U.S.: Salmonella outbreak linked to Mexican papaya

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U.S.: Salmonella outbreak linked to Mexican papaya

The U.S. Centers for Disease Control (CDC) has issued a public safety alert after 62 people in eight states were infected with salmonella after eating fresh papaya imported from Mexico, said CBS News.

Specifically, Federal health officials are warning consumers in Connecticut, Massachusetts, New Jersey, New York, Pennsylvania and Rhode Island not to eat papaya from Mexico due to the risk of food poisoning.

In addition to whole papayas, the CDC said these consumers should not eat fruit salads or other food that might contain the fruit.

Between 65% and 80% of the papaya imported into the U.S. comes from Mexico, according to U.S. Food and Drug Administration and the U.S. Department of Agriculture.

Currently, safety officials and regulators are still trying to pinpoint exactly where in the country the tainted fruit came from.

Public responses to the papaya-linked outbreak

In response to the public health concern, the news station noted some consumer safety watchdogs are suggesting the fruit be pulled from supermarket shelves.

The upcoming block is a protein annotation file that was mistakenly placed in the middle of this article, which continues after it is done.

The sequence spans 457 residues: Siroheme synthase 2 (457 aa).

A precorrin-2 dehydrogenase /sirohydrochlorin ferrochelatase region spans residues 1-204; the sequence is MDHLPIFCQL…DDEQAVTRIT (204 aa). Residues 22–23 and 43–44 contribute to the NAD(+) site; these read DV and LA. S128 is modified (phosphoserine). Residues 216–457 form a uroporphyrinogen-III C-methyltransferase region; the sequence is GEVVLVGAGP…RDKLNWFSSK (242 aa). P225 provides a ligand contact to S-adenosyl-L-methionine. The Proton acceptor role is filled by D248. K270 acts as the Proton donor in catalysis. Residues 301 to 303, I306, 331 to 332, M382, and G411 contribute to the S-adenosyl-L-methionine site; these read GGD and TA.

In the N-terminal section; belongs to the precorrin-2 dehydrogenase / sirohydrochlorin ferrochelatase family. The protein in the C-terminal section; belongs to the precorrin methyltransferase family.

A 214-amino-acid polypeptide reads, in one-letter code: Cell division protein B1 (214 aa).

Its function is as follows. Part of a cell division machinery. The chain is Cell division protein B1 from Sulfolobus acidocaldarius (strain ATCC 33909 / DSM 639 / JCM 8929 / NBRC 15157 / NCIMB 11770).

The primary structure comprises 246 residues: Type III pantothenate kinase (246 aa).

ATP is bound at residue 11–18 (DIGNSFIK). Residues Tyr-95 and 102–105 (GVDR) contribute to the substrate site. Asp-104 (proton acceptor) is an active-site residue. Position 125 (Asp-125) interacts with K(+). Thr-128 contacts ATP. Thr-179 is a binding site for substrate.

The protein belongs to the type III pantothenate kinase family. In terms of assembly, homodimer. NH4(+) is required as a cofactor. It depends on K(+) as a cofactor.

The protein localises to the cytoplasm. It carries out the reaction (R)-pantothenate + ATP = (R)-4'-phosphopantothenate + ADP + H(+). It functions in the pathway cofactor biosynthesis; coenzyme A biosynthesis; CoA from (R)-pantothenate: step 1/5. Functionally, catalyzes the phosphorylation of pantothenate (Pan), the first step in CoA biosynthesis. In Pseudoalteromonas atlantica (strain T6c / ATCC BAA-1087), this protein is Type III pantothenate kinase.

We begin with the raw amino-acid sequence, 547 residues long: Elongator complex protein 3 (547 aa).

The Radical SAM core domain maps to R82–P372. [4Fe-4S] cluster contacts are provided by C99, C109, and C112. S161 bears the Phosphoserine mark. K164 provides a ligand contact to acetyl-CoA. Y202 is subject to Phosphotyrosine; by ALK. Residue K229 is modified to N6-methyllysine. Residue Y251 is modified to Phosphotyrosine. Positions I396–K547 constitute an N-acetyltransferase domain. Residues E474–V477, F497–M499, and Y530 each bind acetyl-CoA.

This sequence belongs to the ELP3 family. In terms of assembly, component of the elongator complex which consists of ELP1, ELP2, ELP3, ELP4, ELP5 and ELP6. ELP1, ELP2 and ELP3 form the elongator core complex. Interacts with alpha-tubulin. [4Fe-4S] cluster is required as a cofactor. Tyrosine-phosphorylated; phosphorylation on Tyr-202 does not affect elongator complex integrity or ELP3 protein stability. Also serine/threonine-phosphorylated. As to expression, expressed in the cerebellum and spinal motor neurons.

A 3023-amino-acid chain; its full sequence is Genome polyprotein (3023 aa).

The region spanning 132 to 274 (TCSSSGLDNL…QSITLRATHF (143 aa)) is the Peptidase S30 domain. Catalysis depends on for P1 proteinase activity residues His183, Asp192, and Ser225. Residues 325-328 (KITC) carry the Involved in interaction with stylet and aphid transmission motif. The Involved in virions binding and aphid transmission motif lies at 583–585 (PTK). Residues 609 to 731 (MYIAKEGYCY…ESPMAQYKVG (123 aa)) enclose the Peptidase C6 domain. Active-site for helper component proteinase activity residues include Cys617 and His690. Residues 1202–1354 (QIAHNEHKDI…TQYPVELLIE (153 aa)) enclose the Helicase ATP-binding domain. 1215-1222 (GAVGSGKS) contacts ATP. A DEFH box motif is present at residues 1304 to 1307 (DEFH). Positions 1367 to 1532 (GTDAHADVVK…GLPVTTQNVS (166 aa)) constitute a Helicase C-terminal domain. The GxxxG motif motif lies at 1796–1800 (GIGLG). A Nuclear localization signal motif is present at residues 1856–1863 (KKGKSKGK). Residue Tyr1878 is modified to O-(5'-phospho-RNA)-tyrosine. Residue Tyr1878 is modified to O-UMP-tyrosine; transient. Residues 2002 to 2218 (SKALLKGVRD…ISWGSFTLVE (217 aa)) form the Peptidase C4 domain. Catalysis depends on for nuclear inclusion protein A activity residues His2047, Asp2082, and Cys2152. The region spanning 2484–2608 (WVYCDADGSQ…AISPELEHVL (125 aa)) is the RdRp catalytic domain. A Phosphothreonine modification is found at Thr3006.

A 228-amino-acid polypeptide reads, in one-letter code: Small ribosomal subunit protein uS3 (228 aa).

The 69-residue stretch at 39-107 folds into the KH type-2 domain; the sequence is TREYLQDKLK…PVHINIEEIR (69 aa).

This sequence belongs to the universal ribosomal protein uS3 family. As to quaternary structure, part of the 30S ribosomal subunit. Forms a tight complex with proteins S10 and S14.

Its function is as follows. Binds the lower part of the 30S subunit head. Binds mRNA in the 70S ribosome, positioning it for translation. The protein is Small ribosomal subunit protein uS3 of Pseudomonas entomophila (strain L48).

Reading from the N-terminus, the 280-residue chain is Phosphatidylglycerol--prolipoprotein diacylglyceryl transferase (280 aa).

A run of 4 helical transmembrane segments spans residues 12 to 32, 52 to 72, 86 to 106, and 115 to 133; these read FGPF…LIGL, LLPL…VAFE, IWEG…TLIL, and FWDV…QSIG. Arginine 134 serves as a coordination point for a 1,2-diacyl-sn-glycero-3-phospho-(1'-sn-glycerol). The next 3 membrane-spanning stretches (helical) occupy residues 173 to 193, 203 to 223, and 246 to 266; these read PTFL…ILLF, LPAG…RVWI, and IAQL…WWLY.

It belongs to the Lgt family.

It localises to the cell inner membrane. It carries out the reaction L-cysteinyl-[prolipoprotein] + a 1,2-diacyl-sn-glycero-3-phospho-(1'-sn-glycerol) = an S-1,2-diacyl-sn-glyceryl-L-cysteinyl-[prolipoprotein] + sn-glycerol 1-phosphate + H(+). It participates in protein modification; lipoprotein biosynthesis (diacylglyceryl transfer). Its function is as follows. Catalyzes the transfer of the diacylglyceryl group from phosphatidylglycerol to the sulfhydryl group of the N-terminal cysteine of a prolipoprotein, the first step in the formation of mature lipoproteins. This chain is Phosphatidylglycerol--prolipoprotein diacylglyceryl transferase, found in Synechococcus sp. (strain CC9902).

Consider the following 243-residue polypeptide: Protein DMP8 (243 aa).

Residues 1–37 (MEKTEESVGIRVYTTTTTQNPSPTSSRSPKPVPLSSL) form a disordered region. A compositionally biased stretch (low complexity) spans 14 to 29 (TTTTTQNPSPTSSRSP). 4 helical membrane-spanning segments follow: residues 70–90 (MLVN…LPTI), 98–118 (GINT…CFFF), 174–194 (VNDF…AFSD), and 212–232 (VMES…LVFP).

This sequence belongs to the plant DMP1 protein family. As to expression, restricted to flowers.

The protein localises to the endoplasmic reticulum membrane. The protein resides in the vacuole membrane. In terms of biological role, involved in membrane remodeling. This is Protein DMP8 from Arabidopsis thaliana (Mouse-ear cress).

Additionally, they have asked the government to consider banning imports of papayas from Mexico until the source of the salmonella outbreak is identified.

Sarah Sorscher, director of regulatory affairs at the Center for Science in the Public Interest, said in a statement that the current outbreak shows the FDA's import protections "are clearly not working,"

Instead of relaying on third-party testing, the agency should inspect the farms where the fruits are grown to ensure they meet food safety standards, she commented.

If that's not feasible, the FDA should consider banning imports of the fruit, she added.

The FDA did not immediately respond to Sorcher's comments.

A months-long outbreak

The illnesses started in January and continued through June 8, with most occurring since April, said the CDC.

Most people infected with salmonella develop diarrhea, fever, and stomach cramps between 12 and 72 hours after eating contaminated food, and are ill between four days and a week.

The bacteria is most prevalent in the summer, when warmer weather and unrefrigerated foods create an ideal environment for salmonella to grow.

Potentially tainted papayas were sold at select Walmart and Sam's Club stores, said CBS News.

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